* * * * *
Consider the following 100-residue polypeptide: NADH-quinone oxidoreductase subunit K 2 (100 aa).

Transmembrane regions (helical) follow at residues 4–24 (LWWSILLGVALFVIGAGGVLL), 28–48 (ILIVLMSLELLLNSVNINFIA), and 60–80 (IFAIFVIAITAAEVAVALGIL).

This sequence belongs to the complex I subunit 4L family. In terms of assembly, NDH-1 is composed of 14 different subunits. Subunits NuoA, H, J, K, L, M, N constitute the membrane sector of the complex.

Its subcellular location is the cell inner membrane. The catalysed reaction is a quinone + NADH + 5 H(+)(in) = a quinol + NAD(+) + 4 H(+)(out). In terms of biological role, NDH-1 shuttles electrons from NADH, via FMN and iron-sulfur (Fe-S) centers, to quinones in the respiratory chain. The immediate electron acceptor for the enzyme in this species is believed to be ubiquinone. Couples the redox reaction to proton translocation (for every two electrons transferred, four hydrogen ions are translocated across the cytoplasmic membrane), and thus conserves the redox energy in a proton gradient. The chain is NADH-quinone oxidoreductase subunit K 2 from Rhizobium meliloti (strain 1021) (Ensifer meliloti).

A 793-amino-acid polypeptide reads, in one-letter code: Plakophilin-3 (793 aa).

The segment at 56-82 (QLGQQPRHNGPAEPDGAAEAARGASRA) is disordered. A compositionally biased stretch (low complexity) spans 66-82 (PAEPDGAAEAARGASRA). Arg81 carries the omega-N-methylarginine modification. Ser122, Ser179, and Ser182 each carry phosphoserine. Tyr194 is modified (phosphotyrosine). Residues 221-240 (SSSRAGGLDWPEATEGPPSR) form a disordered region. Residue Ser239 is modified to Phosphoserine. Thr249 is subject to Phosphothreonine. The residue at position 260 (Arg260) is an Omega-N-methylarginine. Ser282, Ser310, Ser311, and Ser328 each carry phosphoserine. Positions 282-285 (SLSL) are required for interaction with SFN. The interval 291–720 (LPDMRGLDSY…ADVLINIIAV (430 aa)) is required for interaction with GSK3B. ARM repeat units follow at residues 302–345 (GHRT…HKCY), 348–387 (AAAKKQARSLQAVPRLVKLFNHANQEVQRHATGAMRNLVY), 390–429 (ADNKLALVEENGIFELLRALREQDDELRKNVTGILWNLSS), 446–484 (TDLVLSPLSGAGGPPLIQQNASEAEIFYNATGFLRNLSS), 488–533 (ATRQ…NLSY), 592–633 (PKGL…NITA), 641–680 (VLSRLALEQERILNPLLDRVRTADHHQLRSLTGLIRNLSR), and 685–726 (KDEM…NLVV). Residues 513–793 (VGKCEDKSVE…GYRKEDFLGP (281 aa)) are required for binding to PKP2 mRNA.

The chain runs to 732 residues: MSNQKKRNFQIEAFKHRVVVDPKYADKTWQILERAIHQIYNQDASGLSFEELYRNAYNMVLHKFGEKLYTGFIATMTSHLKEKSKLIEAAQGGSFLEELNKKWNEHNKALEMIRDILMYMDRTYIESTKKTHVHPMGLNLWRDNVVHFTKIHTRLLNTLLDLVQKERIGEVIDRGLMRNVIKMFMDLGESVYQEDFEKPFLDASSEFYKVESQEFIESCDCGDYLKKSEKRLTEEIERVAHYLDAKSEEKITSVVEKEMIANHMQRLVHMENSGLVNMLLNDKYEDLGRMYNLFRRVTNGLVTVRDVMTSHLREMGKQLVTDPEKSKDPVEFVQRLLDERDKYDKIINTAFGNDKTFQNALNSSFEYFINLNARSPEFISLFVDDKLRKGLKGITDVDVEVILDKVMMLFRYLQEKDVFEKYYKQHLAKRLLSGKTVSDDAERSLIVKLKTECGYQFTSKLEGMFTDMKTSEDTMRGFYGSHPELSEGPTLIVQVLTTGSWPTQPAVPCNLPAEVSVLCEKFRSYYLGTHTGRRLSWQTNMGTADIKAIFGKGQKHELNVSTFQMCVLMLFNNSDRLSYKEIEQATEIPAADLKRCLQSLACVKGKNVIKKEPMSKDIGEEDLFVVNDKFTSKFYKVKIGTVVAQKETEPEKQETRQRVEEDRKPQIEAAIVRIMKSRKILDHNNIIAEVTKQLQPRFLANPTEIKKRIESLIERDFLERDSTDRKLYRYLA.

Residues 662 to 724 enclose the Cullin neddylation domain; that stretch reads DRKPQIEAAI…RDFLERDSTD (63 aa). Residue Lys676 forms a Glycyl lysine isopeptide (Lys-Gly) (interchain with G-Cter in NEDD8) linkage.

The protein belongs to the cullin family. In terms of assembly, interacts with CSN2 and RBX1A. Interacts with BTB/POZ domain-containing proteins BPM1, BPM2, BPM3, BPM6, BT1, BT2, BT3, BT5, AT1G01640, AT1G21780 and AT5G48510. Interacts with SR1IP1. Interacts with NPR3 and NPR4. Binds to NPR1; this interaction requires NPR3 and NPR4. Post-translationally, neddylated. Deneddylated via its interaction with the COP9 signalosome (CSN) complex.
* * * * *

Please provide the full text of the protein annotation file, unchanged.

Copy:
Consider the following 100-residue polypeptide: NADH-quinone oxidoreductase subunit K 2 (100 aa).

Transmembrane regions (helical) follow at residues 4–24 (LWWSILLGVALFVIGAGGVLL), 28–48 (ILIVLMSLELLLNSVNINFIA), and 60–80 (IFAIFVIAITAAEVAVALGIL).

This sequence belongs to the complex I subunit 4L family. In terms of assembly, NDH-1 is composed of 14 different subunits. Subunits NuoA, H, J, K, L, M, N constitute the membrane sector of the complex.

Its subcellular location is the cell inner membrane. The catalysed reaction is a quinone + NADH + 5 H(+)(in) = a quinol + NAD(+) + 4 H(+)(out). In terms of biological role, NDH-1 shuttles electrons from NADH, via FMN and iron-sulfur (Fe-S) centers, to quinones in the respiratory chain. The immediate electron acceptor for the enzyme in this species is believed to be ubiquinone. Couples the redox reaction to proton translocation (for every two electrons transferred, four hydrogen ions are translocated across the cytoplasmic membrane), and thus conserves the redox energy in a proton gradient. The chain is NADH-quinone oxidoreductase subunit K 2 from Rhizobium meliloti (strain 1021) (Ensifer meliloti).

A 793-amino-acid polypeptide reads, in one-letter code: Plakophilin-3 (793 aa).

The segment at 56-82 (QLGQQPRHNGPAEPDGAAEAARGASRA) is disordered. A compositionally biased stretch (low complexity) spans 66-82 (PAEPDGAAEAARGASRA). Arg81 carries the omega-N-methylarginine modification. Ser122, Ser179, and Ser182 each carry phosphoserine. Tyr194 is modified (phosphotyrosine). Residues 221-240 (SSSRAGGLDWPEATEGPPSR) form a disordered region. Residue Ser239 is modified to Phosphoserine. Thr249 is subject to Phosphothreonine. The residue at position 260 (Arg260) is an Omega-N-methylarginine. Ser282, Ser310, Ser311, and Ser328 each carry phosphoserine. Positions 282-285 (SLSL) are required for interaction with SFN. The interval 291–720 (LPDMRGLDSY…ADVLINIIAV (430 aa)) is required for interaction with GSK3B. ARM repeat units follow at residues 302–345 (GHRT…HKCY), 348–387 (AAAKKQARSLQAVPRLVKLFNHANQEVQRHATGAMRNLVY), 390–429 (ADNKLALVEENGIFELLRALREQDDELRKNVTGILWNLSS), 446–484 (TDLVLSPLSGAGGPPLIQQNASEAEIFYNATGFLRNLSS), 488–533 (ATRQ…NLSY), 592–633 (PKGL…NITA), 641–680 (VLSRLALEQERILNPLLDRVRTADHHQLRSLTGLIRNLSR), and 685–726 (KDEM…NLVV). Residues 513–793 (VGKCEDKSVE…GYRKEDFLGP (281 aa)) are required for binding to PKP2 mRNA.

The chain runs to 732 residues: MSNQKKRNFQIEAFKHRVVVDPKYADKTWQILERAIHQIYNQDASGLSFEELYRNAYNMVLHKFGEKLYTGFIATMTSHLKEKSKLIEAAQGGSFLEELNKKWNEHNKALEMIRDILMYMDRTYIESTKKTHVHPMGLNLWRDNVVHFTKIHTRLLNTLLDLVQKERIGEVIDRGLMRNVIKMFMDLGESVYQEDFEKPFLDASSEFYKVESQEFIESCDCGDYLKKSEKRLTEEIERVAHYLDAKSEEKITSVVEKEMIANHMQRLVHMENSGLVNMLLNDKYEDLGRMYNLFRRVTNGLVTVRDVMTSHLREMGKQLVTDPEKSKDPVEFVQRLLDERDKYDKIINTAFGNDKTFQNALNSSFEYFINLNARSPEFISLFVDDKLRKGLKGITDVDVEVILDKVMMLFRYLQEKDVFEKYYKQHLAKRLLSGKTVSDDAERSLIVKLKTECGYQFTSKLEGMFTDMKTSEDTMRGFYGSHPELSEGPTLIVQVLTTGSWPTQPAVPCNLPAEVSVLCEKFRSYYLGTHTGRRLSWQTNMGTADIKAIFGKGQKHELNVSTFQMCVLMLFNNSDRLSYKEIEQATEIPAADLKRCLQSLACVKGKNVIKKEPMSKDIGEEDLFVVNDKFTSKFYKVKIGTVVAQKETEPEKQETRQRVEEDRKPQIEAAIVRIMKSRKILDHNNIIAEVTKQLQPRFLANPTEIKKRIESLIERDFLERDSTDRKLYRYLA.

Residues 662 to 724 enclose the Cullin neddylation domain; that stretch reads DRKPQIEAAI…RDFLERDSTD (63 aa). Residue Lys676 forms a Glycyl lysine isopeptide (Lys-Gly) (interchain with G-Cter in NEDD8) linkage.

The protein belongs to the cullin family. In terms of assembly, interacts with CSN2 and RBX1A. Interacts with BTB/POZ domain-containing proteins BPM1, BPM2, BPM3, BPM6, BT1, BT2, BT3, BT5, AT1G01640, AT1G21780 and AT5G48510. Interacts with SR1IP1. Interacts with NPR3 and NPR4. Binds to NPR1; this interaction requires NPR3 and NPR4. Post-translationally, neddylated. Deneddylated via its interaction with the COP9 signalosome (CSN) complex.